Sen. Elizabeth Warren is blocking a swift confirmation for President Joe Biden’s pick to be the No. 3 official at the Education Department as she presses the administration over its management of the $1.6 trillion portfolio of federal student loans.

The Massachusetts Democrat has placed a hold on the nomination of James Kvaal to be undersecretary of education, a source familiar with the process confirmed to POLITICO on Tuesday.

Warren’s roadblock is the latest escalation of pressure on the Biden administration from progressives who want to see more aggressive and quicker action on student loan debt.

Warren and Senate Majority Leader Chuck Schumer have been publicly lobbying Biden for months to use executive action to wipe out $50,000 of student loan debt per borrower. Biden has been dismissive of that idea, though the White House has said it’s still reviewing its options.

But Warren’s hold on the Kvaal nomination is not over the $50,000 student debt cancellation proposal, according to the source. Instead, Warren is seeking concessions on longstanding issues that she’s raised about how the Education Department runs the student loan program.

Warren’s staff is negotiating with the Biden administration about a “range of necessary reforms in higher education including the administration of the student loan program,” the source said.

Earlier this year, Warren called on the Education Department to fire two of the largest companies it hires to collect student loans — Navient and the Pennsylvania Higher Education Assistance Agency — over what she said were repeated failures in how they treat borrowers.

Warren and other congressional Democrats have also pressed the Biden administration to detail how it plans to restart the monthly payments of millions of student loan borrowers that have been frozen during the pandemic.

Kvaal was a top domestic policy adviser in the Obama White House and most recently has led The Institute for College Access and Success, an advocacy group. The Senate HELP Committee in April advanced his nomination with overwhelming bipartisan support on a 19-3 vote.

An Education Department spokesperson said the agency had been working with Senate offices and was “encouraged by the conversations and developments around James Kvaal’s nomination.”

“We share the same goals around making the Federal Student Aid office more consumer friendly and an advocate for student borrowers, which is why we’ve taken multiple actions to achieve this goal, including providing nearly $3 billion in targeted loan relief and bringing on Richard Cordray as Chief Operating Officer,” the spokesperson said in a statement.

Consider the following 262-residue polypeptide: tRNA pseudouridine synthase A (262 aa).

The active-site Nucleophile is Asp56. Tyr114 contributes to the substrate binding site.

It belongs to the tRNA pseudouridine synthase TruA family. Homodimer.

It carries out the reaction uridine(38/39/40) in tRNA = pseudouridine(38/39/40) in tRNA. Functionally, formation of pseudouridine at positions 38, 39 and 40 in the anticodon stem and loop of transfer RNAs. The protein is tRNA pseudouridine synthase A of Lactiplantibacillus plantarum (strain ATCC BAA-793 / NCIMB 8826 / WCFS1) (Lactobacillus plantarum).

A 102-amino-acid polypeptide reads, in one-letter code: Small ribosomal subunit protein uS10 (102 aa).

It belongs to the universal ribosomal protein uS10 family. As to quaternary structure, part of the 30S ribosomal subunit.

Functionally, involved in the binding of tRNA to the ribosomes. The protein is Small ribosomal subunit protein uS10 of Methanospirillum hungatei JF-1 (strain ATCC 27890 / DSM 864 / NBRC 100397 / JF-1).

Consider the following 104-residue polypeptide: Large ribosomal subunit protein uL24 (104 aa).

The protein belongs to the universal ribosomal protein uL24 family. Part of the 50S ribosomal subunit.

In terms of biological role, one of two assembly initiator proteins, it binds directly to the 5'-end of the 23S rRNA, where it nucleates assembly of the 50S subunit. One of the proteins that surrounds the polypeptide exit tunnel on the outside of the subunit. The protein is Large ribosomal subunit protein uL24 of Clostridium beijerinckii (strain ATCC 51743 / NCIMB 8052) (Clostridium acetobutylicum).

Bloomberg reported earlier that an unnamed Democratic senator had placed a hold on Kvaal’s nomination.

The nomination delay comes as the Education Department has started plotting an ambitious higher education agenda that Kvaal would lead if confirmed. The Biden administration has said it wants to rewrite rules governing some existing student loan relief programs as well as restore Obama-era policies that targeted for-profit colleges.

During his nomination hearing, Kvaal said the Biden administration’s priorities for student debt relief would be temporary loan forgiveness as pandemic response, fixing the Public Service Loan Forgiveness program and forgiving the debts of borrowers “with low incomes and high debts.”

Kvaal would also bring to the Education Department key experience in higher education policy that is missing from the agency’s top ranks. Both Miguel Cardona, the secretary, and Cindy Marten, the deputy secretary, have focused primarily on K-12 schools.

Warren has long been critical of the Education Department’s oversight of the student loan program under both the Trump and Obama administrations.

But in the Biden administration, she has already won several key personnel victories at the Education Department.

Cordray, the former director of the Consumer Financial Protection Bureau and a Warren ally, is now overseeing the department’s Office of Federal Student Aid. Julie Margetta Morgan, a former senior education counsel to Warren, is also a top adviser at the agency, serving as the acting under secretary of education.

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